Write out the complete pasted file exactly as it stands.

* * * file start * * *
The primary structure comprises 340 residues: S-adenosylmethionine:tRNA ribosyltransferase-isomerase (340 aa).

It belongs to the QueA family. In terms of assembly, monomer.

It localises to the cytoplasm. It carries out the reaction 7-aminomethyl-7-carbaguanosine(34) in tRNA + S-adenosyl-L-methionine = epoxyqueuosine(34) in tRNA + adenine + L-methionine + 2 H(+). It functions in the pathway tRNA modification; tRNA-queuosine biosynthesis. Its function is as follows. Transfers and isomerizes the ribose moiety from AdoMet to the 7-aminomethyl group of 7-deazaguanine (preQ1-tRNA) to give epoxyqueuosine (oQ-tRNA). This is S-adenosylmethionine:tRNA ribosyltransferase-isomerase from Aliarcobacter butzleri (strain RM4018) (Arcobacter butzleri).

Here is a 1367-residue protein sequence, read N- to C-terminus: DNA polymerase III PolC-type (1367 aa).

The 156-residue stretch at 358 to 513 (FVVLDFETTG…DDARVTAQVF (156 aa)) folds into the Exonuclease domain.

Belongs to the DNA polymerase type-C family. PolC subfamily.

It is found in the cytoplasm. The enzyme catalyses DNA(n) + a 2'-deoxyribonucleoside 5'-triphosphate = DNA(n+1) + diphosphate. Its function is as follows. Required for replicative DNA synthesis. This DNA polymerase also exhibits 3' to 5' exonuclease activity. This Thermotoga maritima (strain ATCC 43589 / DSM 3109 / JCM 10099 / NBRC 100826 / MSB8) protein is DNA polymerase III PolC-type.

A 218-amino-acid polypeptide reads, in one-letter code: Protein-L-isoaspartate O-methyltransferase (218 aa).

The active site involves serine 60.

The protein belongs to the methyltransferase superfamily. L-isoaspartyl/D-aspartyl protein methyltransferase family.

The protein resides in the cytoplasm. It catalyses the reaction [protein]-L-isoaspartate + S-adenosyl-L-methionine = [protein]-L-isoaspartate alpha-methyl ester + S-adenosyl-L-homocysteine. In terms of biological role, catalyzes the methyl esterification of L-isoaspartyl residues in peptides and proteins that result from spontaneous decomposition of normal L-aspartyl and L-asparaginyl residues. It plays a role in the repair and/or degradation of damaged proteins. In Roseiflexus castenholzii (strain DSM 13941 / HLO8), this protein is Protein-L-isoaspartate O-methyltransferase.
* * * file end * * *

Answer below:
The primary structure comprises 340 residues: S-adenosylmethionine:tRNA ribosyltransferase-isomerase (340 aa).

It belongs to the QueA family. In terms of assembly, monomer.

It localises to the cytoplasm. It carries out the reaction 7-aminomethyl-7-carbaguanosine(34) in tRNA + S-adenosyl-L-methionine = epoxyqueuosine(34) in tRNA + adenine + L-methionine + 2 H(+). It functions in the pathway tRNA modification; tRNA-queuosine biosynthesis. Its function is as follows. Transfers and isomerizes the ribose moiety from AdoMet to the 7-aminomethyl group of 7-deazaguanine (preQ1-tRNA) to give epoxyqueuosine (oQ-tRNA). This is S-adenosylmethionine:tRNA ribosyltransferase-isomerase from Aliarcobacter butzleri (strain RM4018) (Arcobacter butzleri).

Here is a 1367-residue protein sequence, read N- to C-terminus: DNA polymerase III PolC-type (1367 aa).

The 156-residue stretch at 358 to 513 (FVVLDFETTG…DDARVTAQVF (156 aa)) folds into the Exonuclease domain.

Belongs to the DNA polymerase type-C family. PolC subfamily.

It is found in the cytoplasm. The enzyme catalyses DNA(n) + a 2'-deoxyribonucleoside 5'-triphosphate = DNA(n+1) + diphosphate. Its function is as follows. Required for replicative DNA synthesis. This DNA polymerase also exhibits 3' to 5' exonuclease activity. This Thermotoga maritima (strain ATCC 43589 / DSM 3109 / JCM 10099 / NBRC 100826 / MSB8) protein is DNA polymerase III PolC-type.

A 218-amino-acid polypeptide reads, in one-letter code: Protein-L-isoaspartate O-methyltransferase (218 aa).

The active site involves serine 60.

The protein belongs to the methyltransferase superfamily. L-isoaspartyl/D-aspartyl protein methyltransferase family.

The protein resides in the cytoplasm. It catalyses the reaction [protein]-L-isoaspartate + S-adenosyl-L-methionine = [protein]-L-isoaspartate alpha-methyl ester + S-adenosyl-L-homocysteine. In terms of biological role, catalyzes the methyl esterification of L-isoaspartyl residues in peptides and proteins that result from spontaneous decomposition of normal L-aspartyl and L-asparaginyl residues. It plays a role in the repair and/or degradation of damaged proteins. In Roseiflexus castenholzii (strain DSM 13941 / HLO8), this protein is Protein-L-isoaspartate O-methyltransferase.